22 August 2019
In this issue:
• When a perpetrator wants to terminate their interest in a lease
• A word about confidentiality
• Confidentiality vs. disclosure when property management changes hands
• Confidentiality when advising property owners
• Resources reminder
Clarifying family and domestic violence tenancy law concerns
Since the family and domestic violence (FDV) changes to residential tenancy legislation came into effect, a number of questions have come up regarding FDV situations. This month we explore what happens when a perpetrator tenant wants to terminate their interest in a lease, and balancing confidentiality vs. disclosure when property management changes hands.
When a perpetrator wants to terminate their interest in a lease
The only way a perpetrator can initiate termination of their interest in a lease due to FDV circumstances is through an application to the Magistrates Court using court Form 12 - Application for court order. The perpetrator can apply for a court order in situations where there is a family violence order against them or they admit to committing family violence against a co-tenant during the term of the lease.
A word about confidentiality
A number of agents have contacted us with concerns regarding confidentiality in the workplace when dealing with a tenancy subject to FDV circumstances.
Rule 9 in the Real Estate and Business Agents and Sales Representatives Code of Conduct 2016 is clear with regard to confidential information. Each situation will be different and you must use good judgement in deciding whether to speak with colleagues about a tenancy subject to FDV. If you are seeking advice regarding the situation, use discretion to disclose only the minimum information needed to resolve your queries. When in doubt, you can always contact Consumer Protection for assistance.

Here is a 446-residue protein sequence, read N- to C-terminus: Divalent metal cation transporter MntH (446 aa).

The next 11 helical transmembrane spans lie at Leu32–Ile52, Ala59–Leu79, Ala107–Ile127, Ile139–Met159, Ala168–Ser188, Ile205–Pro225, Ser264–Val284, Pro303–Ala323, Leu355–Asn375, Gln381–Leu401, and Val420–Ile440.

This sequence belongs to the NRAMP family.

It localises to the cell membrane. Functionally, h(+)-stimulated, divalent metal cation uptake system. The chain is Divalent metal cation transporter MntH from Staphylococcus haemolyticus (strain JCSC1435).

Confidentiality vs. disclosure when property management changes hands
A recent area of concern among agents relates to the disclosure of evidence when management of a property, in which the tenancy is subject to FDV circumstances, changes hands.
In particular, what happens to the evidence attached to a notice of termination on grounds of family violence?
You should adopt a common sense approach and only disclose what is necessary for the new management to manage the tenancy subject to the FDV circumstances. In other words, the information disclosed will be dictated by the stage of the FDV termination process.
For example, if the FDV termination is finalised before the property changes hands, the evidence should be removed from property file and maintained in accordance with record keeping standards. On the other hand, where the validity of the termination notice is being challenged, it would be appropriate to refer the evidence so that new management is aware of the issue.
If the tenancy has not come to end, the information passed on to the new agent should be modified to allow them to manage out the tenancy being terminated on FDV grounds. In these circumstances, the current agent should work with the tenant terminating because of FDV circumstances to confirm what information is to be passed on in order to balance the need to know and the confidentially of the tenant subject to FDV.
Confidentiality when advising property owners
When the tenancy in a property you manage is subject to FDV circumstances, you should adopt a common sense approach as above when notifying the owner. It is acceptable to advise the owner that the tenancy has been affected, but without necessarily disclosing the specific details or giving them a copy of the evidence. You should stress to the owner that their knowledge of the tenancy being subject to FDV circumstances is strictly confidential and should not be discussed with or disclosed to anyone.
Need more information? We’re here to help!
Contact Consumer Protection by calling 1300 304 054 or by email.